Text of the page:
For those in the Core Group, the journey (both how and what) is still unfolding. There is no map, but there are signposts.  Being able to nurture and sustain the energy required, bringing those already engaged along too and growing the movement with others along the way means BOTH thinking and acting differently at an individual level, an organisational level and as a community.

Like the initial period of many cutting edge innovations, the ‘results’ do not yet exceed the efforts put in which means that the diversity and commitment of Core Group is all the more important.  The art and creativity in weaving different skills, connections and aspirations is no easy or quick fix yet it is these processes that underpin the relevance and impact of any outcomes.  Working to the strengths and skills of those who become engaged and seeking out those with skills and ideas to bridge gaps then allowing energy to mobilise in the areas those involved are most interested in allows people to shine.  Done in a collaborative, leaderful way, it can also grow the capacity of others, who can then be supported to work to their own strengths and in their own areas of interest, including bridging gaps.

This can, however, feel quite disparate and disconnected at the same time as it is energising so the ‘weaving’ is as important as the pursuit of particular actions.   As well, working in this way may mean individuals come and go as their energies and areas of interest fluctuate, and as Porirua’s journey of community wealth shifts and change.  Embedding and catalysing change requires a balance of continuity and change that builds on the existing strengths and character of Porirua, in all its diversity and taking a flexible strengths based approach allows people to work within their own capacity in ways that are most relevant and useful at a particular point in time.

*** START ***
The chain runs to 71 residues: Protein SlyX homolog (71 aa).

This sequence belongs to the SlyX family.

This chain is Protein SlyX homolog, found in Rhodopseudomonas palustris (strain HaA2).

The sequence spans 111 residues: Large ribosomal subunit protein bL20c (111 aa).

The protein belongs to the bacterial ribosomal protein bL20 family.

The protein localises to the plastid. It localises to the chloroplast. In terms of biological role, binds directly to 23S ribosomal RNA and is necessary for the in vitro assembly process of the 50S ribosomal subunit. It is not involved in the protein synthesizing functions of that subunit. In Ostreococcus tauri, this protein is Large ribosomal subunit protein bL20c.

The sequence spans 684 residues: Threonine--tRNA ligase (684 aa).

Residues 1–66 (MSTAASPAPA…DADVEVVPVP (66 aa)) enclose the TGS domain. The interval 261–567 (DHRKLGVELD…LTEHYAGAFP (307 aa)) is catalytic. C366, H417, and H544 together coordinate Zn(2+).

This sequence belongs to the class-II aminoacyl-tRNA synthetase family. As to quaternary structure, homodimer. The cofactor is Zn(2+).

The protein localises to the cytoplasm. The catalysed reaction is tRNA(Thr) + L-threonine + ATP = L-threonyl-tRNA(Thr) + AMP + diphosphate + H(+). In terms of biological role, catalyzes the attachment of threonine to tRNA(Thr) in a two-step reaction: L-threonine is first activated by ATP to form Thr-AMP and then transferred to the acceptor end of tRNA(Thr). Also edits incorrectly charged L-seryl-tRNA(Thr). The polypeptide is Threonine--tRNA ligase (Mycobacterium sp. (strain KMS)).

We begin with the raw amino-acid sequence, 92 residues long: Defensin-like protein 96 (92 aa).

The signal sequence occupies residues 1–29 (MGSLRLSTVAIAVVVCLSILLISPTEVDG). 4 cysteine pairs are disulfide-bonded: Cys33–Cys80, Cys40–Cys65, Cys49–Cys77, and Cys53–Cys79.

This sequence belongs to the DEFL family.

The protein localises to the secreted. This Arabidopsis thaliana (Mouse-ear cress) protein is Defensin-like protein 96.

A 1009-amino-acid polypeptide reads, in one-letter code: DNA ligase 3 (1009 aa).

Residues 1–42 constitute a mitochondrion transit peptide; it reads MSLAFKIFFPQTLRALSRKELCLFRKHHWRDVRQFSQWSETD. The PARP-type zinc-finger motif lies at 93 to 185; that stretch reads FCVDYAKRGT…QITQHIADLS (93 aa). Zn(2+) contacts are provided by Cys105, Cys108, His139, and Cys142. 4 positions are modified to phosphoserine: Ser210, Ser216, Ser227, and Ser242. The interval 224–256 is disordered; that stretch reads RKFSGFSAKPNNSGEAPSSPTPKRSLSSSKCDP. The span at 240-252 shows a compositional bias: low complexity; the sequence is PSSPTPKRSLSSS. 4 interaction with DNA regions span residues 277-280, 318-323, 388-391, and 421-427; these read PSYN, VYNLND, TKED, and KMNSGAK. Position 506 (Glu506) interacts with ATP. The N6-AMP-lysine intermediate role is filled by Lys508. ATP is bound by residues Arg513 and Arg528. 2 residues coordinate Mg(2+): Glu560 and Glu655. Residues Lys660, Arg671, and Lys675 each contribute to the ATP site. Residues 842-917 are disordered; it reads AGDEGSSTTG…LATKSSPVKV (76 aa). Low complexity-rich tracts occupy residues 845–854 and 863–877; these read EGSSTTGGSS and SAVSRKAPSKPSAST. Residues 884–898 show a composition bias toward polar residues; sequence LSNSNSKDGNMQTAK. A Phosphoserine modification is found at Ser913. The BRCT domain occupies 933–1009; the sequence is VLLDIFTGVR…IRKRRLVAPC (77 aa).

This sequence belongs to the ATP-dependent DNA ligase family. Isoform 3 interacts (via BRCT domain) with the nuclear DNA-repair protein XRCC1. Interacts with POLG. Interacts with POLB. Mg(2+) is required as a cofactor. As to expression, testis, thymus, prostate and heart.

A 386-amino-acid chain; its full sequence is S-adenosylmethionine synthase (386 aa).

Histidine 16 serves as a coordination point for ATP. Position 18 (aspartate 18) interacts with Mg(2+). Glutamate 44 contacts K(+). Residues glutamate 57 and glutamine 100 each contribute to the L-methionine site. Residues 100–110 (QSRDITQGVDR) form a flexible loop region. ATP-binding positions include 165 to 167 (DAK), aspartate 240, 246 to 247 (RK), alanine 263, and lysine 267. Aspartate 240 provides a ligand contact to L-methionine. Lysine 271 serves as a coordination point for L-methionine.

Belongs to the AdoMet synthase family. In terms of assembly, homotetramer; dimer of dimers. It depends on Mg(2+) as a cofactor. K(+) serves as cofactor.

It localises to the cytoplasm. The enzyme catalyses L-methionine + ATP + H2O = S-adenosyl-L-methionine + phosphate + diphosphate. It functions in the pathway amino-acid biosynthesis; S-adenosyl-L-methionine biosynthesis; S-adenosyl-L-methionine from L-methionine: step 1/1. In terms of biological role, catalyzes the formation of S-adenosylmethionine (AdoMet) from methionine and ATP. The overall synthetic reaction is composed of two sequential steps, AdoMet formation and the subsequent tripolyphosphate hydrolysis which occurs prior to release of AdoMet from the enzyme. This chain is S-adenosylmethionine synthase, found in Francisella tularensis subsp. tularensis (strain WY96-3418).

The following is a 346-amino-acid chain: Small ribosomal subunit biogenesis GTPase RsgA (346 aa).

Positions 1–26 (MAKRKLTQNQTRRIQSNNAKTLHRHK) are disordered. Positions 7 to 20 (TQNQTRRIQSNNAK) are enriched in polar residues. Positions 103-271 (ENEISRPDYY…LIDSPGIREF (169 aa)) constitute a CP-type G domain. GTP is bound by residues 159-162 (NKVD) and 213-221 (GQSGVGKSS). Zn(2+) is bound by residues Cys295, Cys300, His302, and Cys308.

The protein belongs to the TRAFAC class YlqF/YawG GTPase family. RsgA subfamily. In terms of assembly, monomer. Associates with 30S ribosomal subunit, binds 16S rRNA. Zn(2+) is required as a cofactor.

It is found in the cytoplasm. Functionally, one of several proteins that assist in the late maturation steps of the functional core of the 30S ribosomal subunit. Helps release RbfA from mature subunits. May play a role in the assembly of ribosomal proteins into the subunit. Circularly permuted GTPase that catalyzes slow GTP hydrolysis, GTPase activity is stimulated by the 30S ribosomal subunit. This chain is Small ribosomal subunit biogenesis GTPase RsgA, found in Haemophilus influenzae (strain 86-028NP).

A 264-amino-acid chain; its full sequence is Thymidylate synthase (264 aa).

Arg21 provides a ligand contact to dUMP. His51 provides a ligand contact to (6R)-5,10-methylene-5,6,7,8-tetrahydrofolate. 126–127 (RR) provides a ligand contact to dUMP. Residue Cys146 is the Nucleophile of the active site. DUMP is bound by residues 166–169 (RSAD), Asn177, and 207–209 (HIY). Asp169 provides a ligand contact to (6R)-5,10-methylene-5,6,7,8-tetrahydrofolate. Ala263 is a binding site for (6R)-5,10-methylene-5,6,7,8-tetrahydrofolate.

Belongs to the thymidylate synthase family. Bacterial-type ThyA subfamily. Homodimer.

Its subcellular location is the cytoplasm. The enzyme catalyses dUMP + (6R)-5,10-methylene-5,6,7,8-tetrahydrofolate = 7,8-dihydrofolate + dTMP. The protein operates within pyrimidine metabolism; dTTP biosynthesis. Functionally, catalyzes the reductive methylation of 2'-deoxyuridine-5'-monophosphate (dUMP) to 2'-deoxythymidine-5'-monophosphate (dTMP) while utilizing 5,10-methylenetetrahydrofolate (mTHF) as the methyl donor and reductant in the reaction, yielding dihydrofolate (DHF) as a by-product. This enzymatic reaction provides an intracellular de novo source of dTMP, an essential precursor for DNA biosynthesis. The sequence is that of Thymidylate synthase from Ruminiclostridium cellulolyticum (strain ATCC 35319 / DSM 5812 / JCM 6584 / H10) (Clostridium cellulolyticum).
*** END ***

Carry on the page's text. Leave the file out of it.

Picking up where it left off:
More short term small wins will build on those already happening, growing strengths and bridging gaps together in ways that work and adapt for this community.  And for the Core Group as well.

Intent:  The Core Group helps to guide Good Cents towards being more embedded in the Porirua community and to thus catalyse increased financial wellbeing throughout Porirua.

Key learnings:

  • Commitment to a particular initiative or cause from diverse perspectives means that understandings, aspirations and contributions can also be quite diverse, and difficult to align and/or feel like traction is being made.  Having a clear common goal is critical and communicating how diverse perspectives can contribute to that goal helps bring alignment, understandings and traction.
  • Working to strengths and where energy is naturally mobilising tends to yield small wins quickest.  Sharing these wins grows the energy into new directions that also yield relatively quick small wins.  Together, and incrementally, these become locally generated, relevant changes. Overall change will take time.
  • Working in this way can feel disparate and disconnected which, coupled with a shifting and changing horizon, can be difficult to see significant changes from.  Ensuring the various activities are linked, interwoven and even interdependent on some level helps to support the collective nature of community change.  Some continuity and stability amidst the various efforts is important.
  • Not everything has to be done by staff – the Core Group exists because individuals want to contribute! Let them!!

Key outcomes:

  • The Core Group brings a range of interested and skilled people together for a common purpose that extends the capacity of Good Cents and offers opportunities to take Good Cents into new directions.
  • The  co-created business plan now helps focus and guide the next steps of Good Cents actions and development.
  • Development of creative processes of working together are exposing members to different ways of doing things and forging new levels of respect for and understanding of one another, as well as for themselves as a collective.

Key Contact person:

Matt Crawshaw
Good Cents Coordinator
Wesley Community Action
Ph: 04 237 7923

Reference:   Harford, T, (2011). Adapt: Why success always starts with failure. Little, Brown. London.

Story written by Denise Bijoux.